Archive for the ‘TSCA’ Category

Life Cycle Thinking blog is moving.

I will continue to provide commentary about TSCA, REACH, product stewardship, sustainability, environmental marketing claims and more as part of the redesigned EHS Strategies, Inc. website.

Georjean Adams


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EPA has published another batch of 37 Significant New Use Rules (SNURs) on chemicals that had been premanufacture noticed (PMN’d).  Only 17 of them had consent orders.  Isocyanates, siloxanes, nanocarbons predominate.

Make sure you are reviewing these for possible applicability – especially if the use is not “new” to you.

Also make sure your vendors are notifying you if there are restrictions on the use of their products.  TSCA compliance is not only an issue of being listed on the Inventory.


Contact EHS Strategies, Inc. for help.

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More TSCA Declassifications

EPA declassified chemical identities in a few more health and safety studies and made some pretty graphs:  http://www.epa.gov/oppt/existingchemicals/pubs/transparency-charts.html

If I’m reading the numbers right, they have declassified about 20% of the 4,025 claims made.  3,242 claims were deemed actually legitimate.  Another 11, 508 studies had made no claims in the first place.  Only 532 of the chemicals were made over 25,000 lb per IUR reporting. Play whatever games you want with the numbers.


Regardless, these numbers don’t indicate massive fraud to me.  Good that EPA tightened up on knee-jerk claims, made without serious thought.  But the “secret toxics” issue has been overblown.

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TSCA CDR Data Released

EPA news item:

“EPA has released the non-confidential Chemical Data Reporting (CDR) information on chemical manufacturing, processing and use in the United States.

The 2012 non-confidential database and search tool are available at www.epa.gov/cdr. Users can download the database or search the database by chemical name, CAS number, or company name to retrieve company and site-specific information about chemicals in commerce and to view information on specific uses of chemicals, such as those used in products intended for children. This website also includes more information about the CDR data results, as well as fact sheets.”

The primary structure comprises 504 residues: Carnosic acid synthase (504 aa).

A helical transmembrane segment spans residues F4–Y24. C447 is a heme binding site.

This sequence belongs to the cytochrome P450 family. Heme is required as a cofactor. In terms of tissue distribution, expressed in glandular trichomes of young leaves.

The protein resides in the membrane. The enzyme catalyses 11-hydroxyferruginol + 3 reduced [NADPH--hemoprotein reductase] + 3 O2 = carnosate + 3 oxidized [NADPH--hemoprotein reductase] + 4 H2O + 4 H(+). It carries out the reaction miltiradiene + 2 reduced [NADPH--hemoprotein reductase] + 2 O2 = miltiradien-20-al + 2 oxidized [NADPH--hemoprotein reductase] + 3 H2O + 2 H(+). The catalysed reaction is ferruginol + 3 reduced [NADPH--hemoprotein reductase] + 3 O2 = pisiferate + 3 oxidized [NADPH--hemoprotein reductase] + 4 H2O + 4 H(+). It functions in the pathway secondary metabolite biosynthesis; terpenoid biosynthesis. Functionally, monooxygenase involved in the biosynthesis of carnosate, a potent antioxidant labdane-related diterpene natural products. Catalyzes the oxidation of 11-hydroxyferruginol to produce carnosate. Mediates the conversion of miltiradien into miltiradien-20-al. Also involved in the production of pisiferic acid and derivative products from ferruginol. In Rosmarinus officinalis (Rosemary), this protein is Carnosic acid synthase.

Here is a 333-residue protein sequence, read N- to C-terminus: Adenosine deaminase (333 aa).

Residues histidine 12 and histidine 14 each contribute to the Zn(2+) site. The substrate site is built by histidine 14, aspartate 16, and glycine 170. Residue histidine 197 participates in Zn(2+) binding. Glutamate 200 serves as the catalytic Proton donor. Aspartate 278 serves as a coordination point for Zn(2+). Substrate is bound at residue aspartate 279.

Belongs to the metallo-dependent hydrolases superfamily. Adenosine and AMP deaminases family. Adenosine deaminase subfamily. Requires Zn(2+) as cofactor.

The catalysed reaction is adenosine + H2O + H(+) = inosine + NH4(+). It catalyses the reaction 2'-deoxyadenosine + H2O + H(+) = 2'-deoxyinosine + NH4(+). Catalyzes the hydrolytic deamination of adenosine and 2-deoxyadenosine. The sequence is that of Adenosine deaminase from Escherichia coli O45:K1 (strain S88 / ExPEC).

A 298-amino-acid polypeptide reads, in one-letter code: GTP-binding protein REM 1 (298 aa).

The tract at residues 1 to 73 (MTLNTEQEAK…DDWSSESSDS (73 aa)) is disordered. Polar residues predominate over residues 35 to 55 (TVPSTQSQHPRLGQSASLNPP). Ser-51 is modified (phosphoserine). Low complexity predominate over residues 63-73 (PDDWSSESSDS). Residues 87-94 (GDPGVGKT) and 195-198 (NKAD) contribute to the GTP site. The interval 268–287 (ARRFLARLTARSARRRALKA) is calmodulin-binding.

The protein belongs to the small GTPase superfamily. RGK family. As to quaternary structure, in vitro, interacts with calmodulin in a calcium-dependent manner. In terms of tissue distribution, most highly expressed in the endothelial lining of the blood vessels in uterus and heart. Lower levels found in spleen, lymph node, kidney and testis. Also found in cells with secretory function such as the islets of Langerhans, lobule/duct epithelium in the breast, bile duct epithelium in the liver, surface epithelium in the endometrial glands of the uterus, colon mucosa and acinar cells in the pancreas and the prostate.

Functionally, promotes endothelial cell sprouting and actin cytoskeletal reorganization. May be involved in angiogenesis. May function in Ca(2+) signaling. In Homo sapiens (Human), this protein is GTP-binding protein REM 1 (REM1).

Interesting Fact Sheet on uses and reduction in CBI claims.  “The EPA received reports on 7,674 chemicals, including 354 that were reported as used in children’s products. 1,704 chemicals were reported as used in consumer products and 3,073 were used in commercial applications or products. The remaining chemicals reported were for industrial use only.”  Makes the scary 85,000 chemicals in commerce number that is used by NGOs look a little silly.  Also have to question whether some of the chemicals listed as being in children’s products were misclassified – gases propane and ethane? butane? ethyl benzene? These would be industrial intermediates at most and not used by children.

Make sure your reports are correctly represented.

Contact EHS Strategies, Inc. for help.

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Draft risk assessments have been announced by EPA under their new Work Plan to begin tackling 83 chemicals.  These are open for public comment and will be peer-reviewed.  EPA may or may not take action to restrict uses under TSCA after the assessments are completed.  In the meantime, the press release says:

“EPA recommends the public follow product label directions and take precautions that can reduce exposures, such as using the product outside or in an extremely well ventilated area and wearing protective equipment to reduce exposure.”

– even though the draft risk assessment says there is no concern for ATO and HHCB.

The chemicals are assessed for risks based on consumer products uses:

methylene chloride or dichloromethane (DCM) and n-methylpyrrolidone (NMP) in paint stripper products – potential concern for human health acute and chronic risks

trichloroethylene (TCE) as a degreaser and a spray-on protective coating – potential concern for human health for  small commercial and hobbyist degreaser users